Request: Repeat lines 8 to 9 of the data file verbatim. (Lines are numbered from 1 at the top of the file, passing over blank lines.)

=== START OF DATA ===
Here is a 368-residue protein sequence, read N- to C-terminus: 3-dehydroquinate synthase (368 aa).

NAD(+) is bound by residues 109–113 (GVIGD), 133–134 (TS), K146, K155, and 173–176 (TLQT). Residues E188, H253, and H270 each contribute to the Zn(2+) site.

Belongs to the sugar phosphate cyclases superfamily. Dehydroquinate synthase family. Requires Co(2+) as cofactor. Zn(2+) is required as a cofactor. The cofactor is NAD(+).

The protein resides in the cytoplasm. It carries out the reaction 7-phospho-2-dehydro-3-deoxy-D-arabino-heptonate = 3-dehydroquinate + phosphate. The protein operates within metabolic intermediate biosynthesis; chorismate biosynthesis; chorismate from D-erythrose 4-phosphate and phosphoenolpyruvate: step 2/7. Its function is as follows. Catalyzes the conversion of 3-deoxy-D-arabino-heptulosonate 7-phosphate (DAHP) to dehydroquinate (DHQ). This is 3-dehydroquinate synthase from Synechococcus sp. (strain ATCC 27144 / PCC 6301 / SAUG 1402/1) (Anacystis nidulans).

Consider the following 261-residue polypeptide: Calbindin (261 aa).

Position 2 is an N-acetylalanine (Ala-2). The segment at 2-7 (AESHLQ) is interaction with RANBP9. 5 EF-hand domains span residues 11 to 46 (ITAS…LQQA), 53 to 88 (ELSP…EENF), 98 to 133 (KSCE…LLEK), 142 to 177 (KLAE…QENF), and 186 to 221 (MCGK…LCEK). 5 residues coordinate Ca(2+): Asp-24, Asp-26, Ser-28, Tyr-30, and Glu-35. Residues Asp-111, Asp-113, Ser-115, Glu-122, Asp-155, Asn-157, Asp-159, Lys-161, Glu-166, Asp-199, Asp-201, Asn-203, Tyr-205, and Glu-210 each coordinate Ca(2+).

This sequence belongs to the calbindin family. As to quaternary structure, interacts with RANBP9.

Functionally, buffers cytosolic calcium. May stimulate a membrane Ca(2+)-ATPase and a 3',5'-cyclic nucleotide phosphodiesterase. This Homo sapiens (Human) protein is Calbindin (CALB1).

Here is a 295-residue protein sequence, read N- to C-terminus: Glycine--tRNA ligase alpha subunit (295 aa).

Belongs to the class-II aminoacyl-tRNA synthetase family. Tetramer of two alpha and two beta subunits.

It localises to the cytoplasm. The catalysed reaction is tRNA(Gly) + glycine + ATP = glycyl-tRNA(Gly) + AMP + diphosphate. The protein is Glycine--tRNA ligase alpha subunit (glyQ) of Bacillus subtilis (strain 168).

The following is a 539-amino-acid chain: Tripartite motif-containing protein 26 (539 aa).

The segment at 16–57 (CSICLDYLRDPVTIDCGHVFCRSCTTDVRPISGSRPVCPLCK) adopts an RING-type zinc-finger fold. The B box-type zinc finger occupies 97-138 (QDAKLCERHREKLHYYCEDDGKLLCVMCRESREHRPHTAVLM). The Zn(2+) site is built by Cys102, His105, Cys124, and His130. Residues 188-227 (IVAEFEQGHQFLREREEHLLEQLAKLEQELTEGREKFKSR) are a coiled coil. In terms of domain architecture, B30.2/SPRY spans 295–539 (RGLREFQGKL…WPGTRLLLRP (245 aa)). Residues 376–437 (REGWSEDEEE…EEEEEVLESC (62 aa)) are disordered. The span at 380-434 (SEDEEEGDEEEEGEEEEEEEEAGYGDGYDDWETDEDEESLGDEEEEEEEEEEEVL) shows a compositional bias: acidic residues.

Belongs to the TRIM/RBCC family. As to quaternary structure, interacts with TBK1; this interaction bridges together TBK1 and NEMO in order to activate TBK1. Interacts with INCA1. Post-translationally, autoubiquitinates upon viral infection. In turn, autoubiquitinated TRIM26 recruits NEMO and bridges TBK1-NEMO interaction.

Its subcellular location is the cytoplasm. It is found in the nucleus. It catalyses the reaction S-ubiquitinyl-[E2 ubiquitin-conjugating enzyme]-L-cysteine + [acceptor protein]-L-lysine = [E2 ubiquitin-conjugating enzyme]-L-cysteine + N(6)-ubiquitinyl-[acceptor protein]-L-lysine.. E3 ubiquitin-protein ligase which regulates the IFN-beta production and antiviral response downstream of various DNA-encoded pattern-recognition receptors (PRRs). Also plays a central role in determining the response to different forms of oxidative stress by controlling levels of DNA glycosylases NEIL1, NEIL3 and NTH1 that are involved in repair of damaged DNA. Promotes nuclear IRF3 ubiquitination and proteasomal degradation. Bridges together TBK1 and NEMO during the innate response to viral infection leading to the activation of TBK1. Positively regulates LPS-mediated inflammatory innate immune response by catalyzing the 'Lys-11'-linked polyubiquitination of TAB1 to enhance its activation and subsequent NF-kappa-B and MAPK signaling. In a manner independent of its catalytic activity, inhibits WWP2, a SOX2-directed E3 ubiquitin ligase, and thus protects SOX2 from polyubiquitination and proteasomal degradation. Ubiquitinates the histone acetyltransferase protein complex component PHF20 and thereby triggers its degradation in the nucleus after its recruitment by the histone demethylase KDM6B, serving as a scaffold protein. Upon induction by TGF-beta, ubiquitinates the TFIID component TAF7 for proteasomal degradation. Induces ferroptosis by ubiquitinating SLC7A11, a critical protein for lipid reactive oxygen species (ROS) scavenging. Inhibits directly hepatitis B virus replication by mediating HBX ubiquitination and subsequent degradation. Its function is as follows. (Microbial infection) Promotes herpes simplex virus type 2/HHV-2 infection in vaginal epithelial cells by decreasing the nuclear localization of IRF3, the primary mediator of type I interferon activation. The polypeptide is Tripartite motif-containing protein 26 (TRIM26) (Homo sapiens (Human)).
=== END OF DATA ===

Functionally, buffers cytosolic calcium. May stimulate a membrane Ca(2+)-ATPase and a 3',5'-cyclic nucleotide phosphodiesterase. This Homo sapiens (Human) protein is Calbindin (CALB1).

Here is a 295-residue protein sequence, read N- to C-terminus: Glycine--tRNA ligase alpha subunit (295 aa).